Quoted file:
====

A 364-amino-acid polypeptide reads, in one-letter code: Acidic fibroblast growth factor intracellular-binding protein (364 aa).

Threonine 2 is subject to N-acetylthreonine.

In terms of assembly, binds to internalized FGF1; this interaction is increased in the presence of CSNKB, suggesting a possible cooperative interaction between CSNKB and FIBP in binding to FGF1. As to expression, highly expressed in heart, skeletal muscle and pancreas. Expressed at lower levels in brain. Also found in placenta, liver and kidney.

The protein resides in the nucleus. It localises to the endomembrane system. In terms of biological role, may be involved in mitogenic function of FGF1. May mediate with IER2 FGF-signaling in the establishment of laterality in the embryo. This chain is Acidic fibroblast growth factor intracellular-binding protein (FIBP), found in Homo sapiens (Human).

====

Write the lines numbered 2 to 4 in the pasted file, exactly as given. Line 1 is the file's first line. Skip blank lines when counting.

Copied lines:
Threonine 2 is subject to N-acetylthreonine.

In terms of assembly, binds to internalized FGF1; this interaction is increased in the presence of CSNKB, suggesting a possible cooperative interaction between CSNKB and FIBP in binding to FGF1. As to expression, highly expressed in heart, skeletal muscle and pancreas. Expressed at lower levels in brain. Also found in placenta, liver and kidney.

The protein resides in the nucleus. It localises to the endomembrane system. In terms of biological role, may be involved in mitogenic function of FGF1. May mediate with IER2 FGF-signaling in the establishment of laterality in the embryo. This chain is Acidic fibroblast growth factor intracellular-binding protein (FIBP), found in Homo sapiens (Human).